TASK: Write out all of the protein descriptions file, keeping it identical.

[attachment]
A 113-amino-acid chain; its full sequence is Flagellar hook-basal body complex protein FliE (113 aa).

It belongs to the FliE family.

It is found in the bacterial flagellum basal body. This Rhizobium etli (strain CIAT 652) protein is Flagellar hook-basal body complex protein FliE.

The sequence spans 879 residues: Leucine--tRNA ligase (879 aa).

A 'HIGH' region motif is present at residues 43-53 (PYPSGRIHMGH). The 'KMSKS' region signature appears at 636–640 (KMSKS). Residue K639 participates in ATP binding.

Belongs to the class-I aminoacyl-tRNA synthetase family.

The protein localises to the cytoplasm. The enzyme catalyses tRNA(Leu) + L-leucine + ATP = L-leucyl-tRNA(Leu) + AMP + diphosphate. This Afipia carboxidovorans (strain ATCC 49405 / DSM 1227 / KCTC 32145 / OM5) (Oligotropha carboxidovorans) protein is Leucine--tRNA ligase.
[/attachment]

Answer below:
A 113-amino-acid chain; its full sequence is Flagellar hook-basal body complex protein FliE (113 aa).

It belongs to the FliE family.

It is found in the bacterial flagellum basal body. This Rhizobium etli (strain CIAT 652) protein is Flagellar hook-basal body complex protein FliE.

The sequence spans 879 residues: Leucine--tRNA ligase (879 aa).

A 'HIGH' region motif is present at residues 43-53 (PYPSGRIHMGH). The 'KMSKS' region signature appears at 636–640 (KMSKS). Residue K639 participates in ATP binding.

Belongs to the class-I aminoacyl-tRNA synthetase family.

The protein localises to the cytoplasm. The enzyme catalyses tRNA(Leu) + L-leucine + ATP = L-leucyl-tRNA(Leu) + AMP + diphosphate. This Afipia carboxidovorans (strain ATCC 49405 / DSM 1227 / KCTC 32145 / OM5) (Oligotropha carboxidovorans) protein is Leucine--tRNA ligase.